An Israeli minister has gone against the tide in proposing a way he says would alleviate conditions in the Gaza Strip while maintaining his country's security control -- build an island nearby.
The unusual proposal has gained backing among some in the Israeli security establishment, but he is a long way from convincing everyone.
Those concerned with Palestinian rights say it would do little to address the root of the problem and question whether it would further separate the Gaza Strip from the West Bank -- making a future contiguous Palestinian state even more difficult to achieve.
Israeli Intelligence and Transport Minister Yisrael Katz argues that it is feasible and the best option for now, with the island's long-term status to be negotiated.
Katz has pushed the idea for several years, but has recently redoubled efforts to spread the word.
It would see an artificial island built in the Mediterranean Sea some three miles (five kilometres) off the coast of the Gaza Strip, the Palestinian enclave under a decade-long Israeli blockade.
The island would be tiny at some 534 hectares (1,320 acres), only a fraction of the size of Malta, for example.
It would include infrastructure to provide the Gaza Strip with essential services it currently lacks, including desalination facilities for clean water and an electricity plant.
There would also be a freight harbour and an area for container storage, which Katz says will help open the Gazan economy to the outside world.
A bridge would connect it to Gaza, with one portion acting as a drawbridge. An airport could be considered at a later stage.
But a key point for Katz is Israel would control security around the island and in the port, with threats such as rockets and tunnels that could be used for attacks from the territory a major concern.
On the island itself, Katz envisions an international police force.
The cost would be some $5 billion -- but Katz argues it could be covered by private companies locating there.
"We have to find a way to deter Hamas from the other side, but let the residents, Palestinians, live their lives," Katz told AFP recently at his Tel Aviv office, a mock-up of his idea hanging on the wall.
"We are taking a risk here but I think it is a viable risk."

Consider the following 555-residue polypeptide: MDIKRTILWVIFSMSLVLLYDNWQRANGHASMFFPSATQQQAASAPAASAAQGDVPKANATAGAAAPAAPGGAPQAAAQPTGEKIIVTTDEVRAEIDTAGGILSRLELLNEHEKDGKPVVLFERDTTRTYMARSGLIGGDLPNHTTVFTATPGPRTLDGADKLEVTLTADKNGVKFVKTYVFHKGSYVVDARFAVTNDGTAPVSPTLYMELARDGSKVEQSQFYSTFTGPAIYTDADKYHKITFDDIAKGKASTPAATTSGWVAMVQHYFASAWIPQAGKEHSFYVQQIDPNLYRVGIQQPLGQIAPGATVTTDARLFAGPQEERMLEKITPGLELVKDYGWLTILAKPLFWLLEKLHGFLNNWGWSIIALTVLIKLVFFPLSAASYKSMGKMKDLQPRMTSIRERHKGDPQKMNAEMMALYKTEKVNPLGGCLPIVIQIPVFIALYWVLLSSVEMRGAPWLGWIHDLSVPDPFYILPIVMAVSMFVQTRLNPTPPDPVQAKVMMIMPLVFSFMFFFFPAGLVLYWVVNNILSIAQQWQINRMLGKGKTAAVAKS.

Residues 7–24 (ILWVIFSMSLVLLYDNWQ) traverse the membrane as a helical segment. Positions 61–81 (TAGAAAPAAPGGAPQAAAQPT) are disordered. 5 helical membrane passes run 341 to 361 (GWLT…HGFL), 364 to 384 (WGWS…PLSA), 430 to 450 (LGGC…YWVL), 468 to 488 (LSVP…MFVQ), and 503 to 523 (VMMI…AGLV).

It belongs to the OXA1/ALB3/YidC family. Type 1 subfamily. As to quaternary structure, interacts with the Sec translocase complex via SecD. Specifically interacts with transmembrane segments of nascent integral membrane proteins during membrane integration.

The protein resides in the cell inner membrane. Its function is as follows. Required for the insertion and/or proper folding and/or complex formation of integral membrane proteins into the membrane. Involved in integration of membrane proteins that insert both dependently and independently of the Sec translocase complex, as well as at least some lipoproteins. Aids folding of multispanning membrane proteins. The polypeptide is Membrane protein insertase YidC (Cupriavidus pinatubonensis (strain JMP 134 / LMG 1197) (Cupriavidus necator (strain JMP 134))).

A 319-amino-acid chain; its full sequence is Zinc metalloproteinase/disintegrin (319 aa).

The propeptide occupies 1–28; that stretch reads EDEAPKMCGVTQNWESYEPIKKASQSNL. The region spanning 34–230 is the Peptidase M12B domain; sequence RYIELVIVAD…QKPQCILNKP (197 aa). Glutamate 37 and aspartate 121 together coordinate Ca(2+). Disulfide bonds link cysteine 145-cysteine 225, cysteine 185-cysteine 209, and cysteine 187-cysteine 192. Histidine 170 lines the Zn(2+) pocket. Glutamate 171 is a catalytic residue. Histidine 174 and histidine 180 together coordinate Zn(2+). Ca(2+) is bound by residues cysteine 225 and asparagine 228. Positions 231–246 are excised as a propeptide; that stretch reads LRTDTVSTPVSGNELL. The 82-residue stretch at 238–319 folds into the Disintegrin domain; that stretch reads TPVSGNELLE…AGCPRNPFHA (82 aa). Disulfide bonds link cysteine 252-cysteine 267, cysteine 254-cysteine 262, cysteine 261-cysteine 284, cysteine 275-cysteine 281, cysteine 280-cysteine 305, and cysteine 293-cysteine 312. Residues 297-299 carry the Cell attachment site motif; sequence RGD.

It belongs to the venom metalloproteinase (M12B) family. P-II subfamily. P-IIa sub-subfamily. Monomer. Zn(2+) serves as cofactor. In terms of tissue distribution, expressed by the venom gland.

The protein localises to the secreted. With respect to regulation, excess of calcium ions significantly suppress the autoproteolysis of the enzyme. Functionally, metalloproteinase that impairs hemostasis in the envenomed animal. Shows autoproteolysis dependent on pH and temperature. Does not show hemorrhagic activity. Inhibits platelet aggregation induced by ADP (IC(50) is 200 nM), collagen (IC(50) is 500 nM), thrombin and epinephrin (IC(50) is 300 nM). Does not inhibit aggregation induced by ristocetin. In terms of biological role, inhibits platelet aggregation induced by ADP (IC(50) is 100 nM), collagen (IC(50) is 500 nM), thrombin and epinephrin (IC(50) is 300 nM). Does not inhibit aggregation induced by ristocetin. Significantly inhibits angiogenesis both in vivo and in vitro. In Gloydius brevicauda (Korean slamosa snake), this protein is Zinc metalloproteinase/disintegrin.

Ideas for some form of seaport have gained ground in Israel due to humanitarian conditions in the enclave, where some two million Palestinians live.
Israel and Palestinian militants in Gaza have fought three wars since 2008.
The UN development agency has said the enclave, run by Islamist movement Hamas, could become uninhabitable by 2020, while others have warned of frustration spilling over and leading to fresh violence.
Israel strictly controls traffic into and out of Gaza, while the enclave's border with Egypt has also remained largely closed in recent years.
UN officials have called for the blockade to be lifted, but Israel says it is necessary to keep Hamas from obtaining weapons or materials to make them.
Gilead Sher, a former chief negotiator for the Israeli government, said some kind of seaport is needed.
Which kind "does not really matter if all the considerations and all the components of the decision-making are taken within a large context of Israel's policies," he said.
Sher said Israel must maintain security control for now and Hamas must buy into the plan.
But others suggest less grandiose moves and question the motives behind an island.
Tania Hary, executive director of Gisha, an NGO monitoring Israel's Gaza blockade, said steps like removing restrictions on the types of goods Gazans can market to Israel and the West Bank could lead to immediate improvements.
"I think Katz's proposal raises questions about what the real goal is," she said, asking whether part of it involves continuing "the isolation of Gaza".
Raji Sourani of the Gaza-based Palestinian Centre for Human Rights was more blunt, saying of Israel that "we don't want anything from them."
"All that we want is for them to get off our shoulders," he said, referring to the blockade and the 50-year occupation of the West Bank.
"We want to be normal human beings."
Omar Shaban, an economist in Gaza, said the idea could be technically feasible, but it would have to include foreign supervision.
"Israel wants to preserve its security, but security is also in the interest of Palestinians and the entire region," he said.
Hamas did not respond to a request for comment.
Whether Katz, a senior member of Israeli Prime Minister Benjamin Netanyahu's right-wing Likud party, will be able to move his idea forward is another question.
Among Netanyahu's rivals within the Likud, Katz makes no secret of his desire to eventually be prime minister.
Still, he says his proposal deserves a fair hearing.
"We are willing to give them a gateway to the world -- economic, humanitarian," he said.